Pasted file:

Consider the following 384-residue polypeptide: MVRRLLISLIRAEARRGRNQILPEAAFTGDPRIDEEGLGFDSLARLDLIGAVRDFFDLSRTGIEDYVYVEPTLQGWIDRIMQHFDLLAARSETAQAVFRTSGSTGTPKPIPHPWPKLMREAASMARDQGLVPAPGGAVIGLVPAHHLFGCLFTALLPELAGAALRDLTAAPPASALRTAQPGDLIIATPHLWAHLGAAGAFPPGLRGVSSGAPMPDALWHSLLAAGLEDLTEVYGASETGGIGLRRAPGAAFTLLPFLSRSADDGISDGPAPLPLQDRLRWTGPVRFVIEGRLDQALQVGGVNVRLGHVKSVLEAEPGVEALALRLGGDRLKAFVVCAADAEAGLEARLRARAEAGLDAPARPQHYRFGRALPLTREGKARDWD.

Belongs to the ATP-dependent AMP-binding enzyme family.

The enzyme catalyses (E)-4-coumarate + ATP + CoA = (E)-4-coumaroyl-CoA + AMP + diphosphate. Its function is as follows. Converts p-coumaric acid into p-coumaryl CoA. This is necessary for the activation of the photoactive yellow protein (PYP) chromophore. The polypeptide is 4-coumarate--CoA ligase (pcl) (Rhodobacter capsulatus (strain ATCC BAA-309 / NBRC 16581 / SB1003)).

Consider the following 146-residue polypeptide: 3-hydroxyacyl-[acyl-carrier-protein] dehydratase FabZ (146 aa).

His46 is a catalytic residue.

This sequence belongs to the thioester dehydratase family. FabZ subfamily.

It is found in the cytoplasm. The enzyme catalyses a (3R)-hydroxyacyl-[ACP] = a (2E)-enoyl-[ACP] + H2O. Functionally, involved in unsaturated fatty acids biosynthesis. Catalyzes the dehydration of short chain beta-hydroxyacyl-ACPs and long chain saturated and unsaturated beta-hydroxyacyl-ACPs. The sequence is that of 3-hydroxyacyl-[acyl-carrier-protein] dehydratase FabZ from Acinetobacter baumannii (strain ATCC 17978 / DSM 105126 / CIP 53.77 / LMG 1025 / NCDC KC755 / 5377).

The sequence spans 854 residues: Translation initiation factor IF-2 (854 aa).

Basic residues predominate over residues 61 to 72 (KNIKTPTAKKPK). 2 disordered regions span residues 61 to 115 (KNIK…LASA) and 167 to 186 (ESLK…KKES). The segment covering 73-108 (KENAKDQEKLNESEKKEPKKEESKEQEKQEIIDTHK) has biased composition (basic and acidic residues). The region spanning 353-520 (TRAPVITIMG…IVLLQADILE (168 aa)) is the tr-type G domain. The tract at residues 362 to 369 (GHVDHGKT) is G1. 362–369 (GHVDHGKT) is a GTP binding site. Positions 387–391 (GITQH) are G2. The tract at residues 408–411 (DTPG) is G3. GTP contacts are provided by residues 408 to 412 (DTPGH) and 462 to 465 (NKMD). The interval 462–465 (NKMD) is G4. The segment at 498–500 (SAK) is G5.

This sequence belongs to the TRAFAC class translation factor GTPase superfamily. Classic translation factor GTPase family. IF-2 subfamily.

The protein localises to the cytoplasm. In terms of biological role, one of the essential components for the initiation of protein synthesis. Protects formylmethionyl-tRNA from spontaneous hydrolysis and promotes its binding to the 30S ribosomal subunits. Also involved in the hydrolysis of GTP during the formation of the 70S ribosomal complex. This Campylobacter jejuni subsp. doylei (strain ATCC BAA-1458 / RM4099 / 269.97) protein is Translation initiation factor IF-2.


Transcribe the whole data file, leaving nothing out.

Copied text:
Consider the following 384-residue polypeptide: MVRRLLISLIRAEARRGRNQILPEAAFTGDPRIDEEGLGFDSLARLDLIGAVRDFFDLSRTGIEDYVYVEPTLQGWIDRIMQHFDLLAARSETAQAVFRTSGSTGTPKPIPHPWPKLMREAASMARDQGLVPAPGGAVIGLVPAHHLFGCLFTALLPELAGAALRDLTAAPPASALRTAQPGDLIIATPHLWAHLGAAGAFPPGLRGVSSGAPMPDALWHSLLAAGLEDLTEVYGASETGGIGLRRAPGAAFTLLPFLSRSADDGISDGPAPLPLQDRLRWTGPVRFVIEGRLDQALQVGGVNVRLGHVKSVLEAEPGVEALALRLGGDRLKAFVVCAADAEAGLEARLRARAEAGLDAPARPQHYRFGRALPLTREGKARDWD.

Belongs to the ATP-dependent AMP-binding enzyme family.

The enzyme catalyses (E)-4-coumarate + ATP + CoA = (E)-4-coumaroyl-CoA + AMP + diphosphate. Its function is as follows. Converts p-coumaric acid into p-coumaryl CoA. This is necessary for the activation of the photoactive yellow protein (PYP) chromophore. The polypeptide is 4-coumarate--CoA ligase (pcl) (Rhodobacter capsulatus (strain ATCC BAA-309 / NBRC 16581 / SB1003)).

Consider the following 146-residue polypeptide: 3-hydroxyacyl-[acyl-carrier-protein] dehydratase FabZ (146 aa).

His46 is a catalytic residue.

This sequence belongs to the thioester dehydratase family. FabZ subfamily.

It is found in the cytoplasm. The enzyme catalyses a (3R)-hydroxyacyl-[ACP] = a (2E)-enoyl-[ACP] + H2O. Functionally, involved in unsaturated fatty acids biosynthesis. Catalyzes the dehydration of short chain beta-hydroxyacyl-ACPs and long chain saturated and unsaturated beta-hydroxyacyl-ACPs. The sequence is that of 3-hydroxyacyl-[acyl-carrier-protein] dehydratase FabZ from Acinetobacter baumannii (strain ATCC 17978 / DSM 105126 / CIP 53.77 / LMG 1025 / NCDC KC755 / 5377).

The sequence spans 854 residues: Translation initiation factor IF-2 (854 aa).

Basic residues predominate over residues 61 to 72 (KNIKTPTAKKPK). 2 disordered regions span residues 61 to 115 (KNIK…LASA) and 167 to 186 (ESLK…KKES). The segment covering 73-108 (KENAKDQEKLNESEKKEPKKEESKEQEKQEIIDTHK) has biased composition (basic and acidic residues). The region spanning 353-520 (TRAPVITIMG…IVLLQADILE (168 aa)) is the tr-type G domain. The tract at residues 362 to 369 (GHVDHGKT) is G1. 362–369 (GHVDHGKT) is a GTP binding site. Positions 387–391 (GITQH) are G2. The tract at residues 408–411 (DTPG) is G3. GTP contacts are provided by residues 408 to 412 (DTPGH) and 462 to 465 (NKMD). The interval 462–465 (NKMD) is G4. The segment at 498–500 (SAK) is G5.

This sequence belongs to the TRAFAC class translation factor GTPase superfamily. Classic translation factor GTPase family. IF-2 subfamily.

The protein localises to the cytoplasm. In terms of biological role, one of the essential components for the initiation of protein synthesis. Protects formylmethionyl-tRNA from spontaneous hydrolysis and promotes its binding to the 30S ribosomal subunits. Also involved in the hydrolysis of GTP during the formation of the 70S ribosomal complex. This Campylobacter jejuni subsp. doylei (strain ATCC BAA-1458 / RM4099 / 269.97) protein is Translation initiation factor IF-2.